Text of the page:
New Institute for Patient Safety focused on making health care safer in Texas
By Jeff Carlton
A collaborative institute launching Tuesday at UNT Health Science Center will focus on patient safety problems and preventable medical errors, crises that contribute to 251,000 deaths annually in the United States.
The Health Science Center’s new Institute for Patient Safety will take a lead role in professional and community education, research and quality improvement projects aimed at reducing medical errors and assuring Texans receive the highest quality of health care. Medical errors are the nation’s third-leading cause of death behind only cancer and cardiovascular disease, and affect 9,000 people in North Texas each year.
Founding members of the institute include Texas Christian University, JPS Health Network and Cook Children’s Medical Center. This collaboration reflects a community-wide effort combining expertise from the fields of medicine, science, engineering, public health, nursing and patient experience to tackle safety issues that lead to an estimated $50 billion annually in direct health care costs in the United States.
“The number of annual deaths due to patient safety is equivalent to two to three 747s crashing every day,” said Michael R. Hicks, M.D., Executive Vice President for Clinical Affairs. “We’ve created a forum for discourse and a framework for discovery that will make our hospitals and health clinics a safer place for everyone.”
Senator Jane Nelson, who helped secure $4 million in funding from the Texas Legislature, said she envisions the institute collaborating with other health care and education partners in Texas to improve quality and reduce preventable harm.
“The goal is that the institute will impact the lives of every patient in Texas by creating a universal culture of safety throughout our state,” Senator Nelson said.
While the institute will work broadly to improve all aspects of patient safety and health care quality, it will concentrate on three areas. They are:
- Ambulatory care settings, where there are few standardized protocols for safety efforts as basic as hand washing.
- Geriatrics care, where, for example, a focus on preventing falls and broken hips – or improving the flow of information from hospitals to rehab centers to nursing homes – could significantly enhance patient safety.
- Precision medication, as adverse drug events affect nearly 5 percent of hospitalized patients every year. Likely topics include drug dependence, appropriate use of antibiotics and medication side effects.
“This focus on ambulatory care, geriatrics and medication safety reflects the highest priority needs of North Texas – and the core strengths of UNT Health Science Center,” Dr. Hicks said.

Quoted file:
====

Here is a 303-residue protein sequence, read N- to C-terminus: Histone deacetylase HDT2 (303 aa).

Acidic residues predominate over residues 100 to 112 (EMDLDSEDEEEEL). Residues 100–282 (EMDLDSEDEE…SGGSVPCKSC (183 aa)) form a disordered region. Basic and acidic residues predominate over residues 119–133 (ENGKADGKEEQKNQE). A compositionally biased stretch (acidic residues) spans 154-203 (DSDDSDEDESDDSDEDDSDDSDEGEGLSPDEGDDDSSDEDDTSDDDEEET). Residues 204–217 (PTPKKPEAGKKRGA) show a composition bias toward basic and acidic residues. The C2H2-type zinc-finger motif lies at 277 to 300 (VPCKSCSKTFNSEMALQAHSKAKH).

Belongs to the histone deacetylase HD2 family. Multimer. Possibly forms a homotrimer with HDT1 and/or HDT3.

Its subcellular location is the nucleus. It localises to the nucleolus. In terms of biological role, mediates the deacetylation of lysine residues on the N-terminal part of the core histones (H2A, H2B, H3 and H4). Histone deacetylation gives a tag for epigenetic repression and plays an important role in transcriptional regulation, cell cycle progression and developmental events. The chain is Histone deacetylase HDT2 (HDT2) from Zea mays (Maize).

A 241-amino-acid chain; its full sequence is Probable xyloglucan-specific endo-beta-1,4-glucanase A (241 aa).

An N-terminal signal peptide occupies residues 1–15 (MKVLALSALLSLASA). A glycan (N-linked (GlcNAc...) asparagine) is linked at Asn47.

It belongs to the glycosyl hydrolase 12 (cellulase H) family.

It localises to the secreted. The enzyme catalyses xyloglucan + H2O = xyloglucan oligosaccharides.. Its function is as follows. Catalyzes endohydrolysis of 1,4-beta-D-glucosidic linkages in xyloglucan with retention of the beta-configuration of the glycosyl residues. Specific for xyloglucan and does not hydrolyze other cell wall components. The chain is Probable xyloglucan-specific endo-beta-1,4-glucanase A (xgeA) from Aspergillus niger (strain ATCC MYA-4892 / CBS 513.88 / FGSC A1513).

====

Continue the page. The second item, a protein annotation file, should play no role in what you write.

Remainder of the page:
Organizations that participate in academic research, higher education or the direct delivery of care will be considered for full membership in the institute. The institute also will include fellows who contribute through research, quality improvement projects, mentoring of students and faculty and ensuring the institute becomes a national resource for professionals interested in patient safety issues.
The inaugural roster of fellows includes scientists and physicians from UNTHSC, TCU, JPS, Cook Children’s and University of Texas at Arlington. Fellows will work with the university’s faculty to ensure patient safety remains a key component in the curriculums of the Health Science Center’s existing graduate programs and in the new M.D. school being created in collaboration with TCU – ensuring enhanced care from the next generation of health care providers.
Some of the state’s appropriation will fund small-scale testing of innovative new patient safety concepts through four annual seed grants worth up to $25,000 apiece. The institute also will award larger project grants, worth up to $100,000 each, for studies that can have an immediate impact on health care.
The institute’s most visible initiative to date is an annual Patient Safety Summit in Fort Worth, which last year convened experts from the Veterans Administration, Centers for Disease Control and Prevention, and the World Health Organization. The keynote speaker was Clayton Christensen of Harvard Business School. This year’s summit is scheduled for October 27-28.
By Diane Smith Charles Okpoko’s 2020 goals are taking him to England where he hopes to earn a Champion of Champions title in powerlifting – a sport that has him hoisting hundreds of pounds for fun. Okpoko juggles life, training and his studies as a first-year physical therapy student a...Read more
Dec 5, 2019
By Jan Jarvis Shelia Neal keeps a list of her prescriptions on her cell phone and puts her medications in a pill organizer. “If I miss a dose, I might not die today, but I’m not going to feel good,” she said. “At the end of the day, I just have to take my medicine.” The mother...Read more
Dec 3, 2019
By Steven Bartolotta It began on a Tuesday with a flight from DFW to Columbus, Ohio. A 90-minute drive to Athens, Ohio, and a day spent discussing research at the Ohio University Heritage College of Osteopathic Medicine, then back to Columbus the next day, a flight to Washington, D.C., that nig...Read more
Dec 3, 2019
By Diane Smith Samantha Watson and Judith Ihezie are usually studying to become pharmacists, but a recent class assignment allowed them to tap their ambassador skills. During a diversity fair hosted by students from the UNT System College of Pharmacy, Watson and Ihezie displayed facts abou...Read more
Nov 26, 2019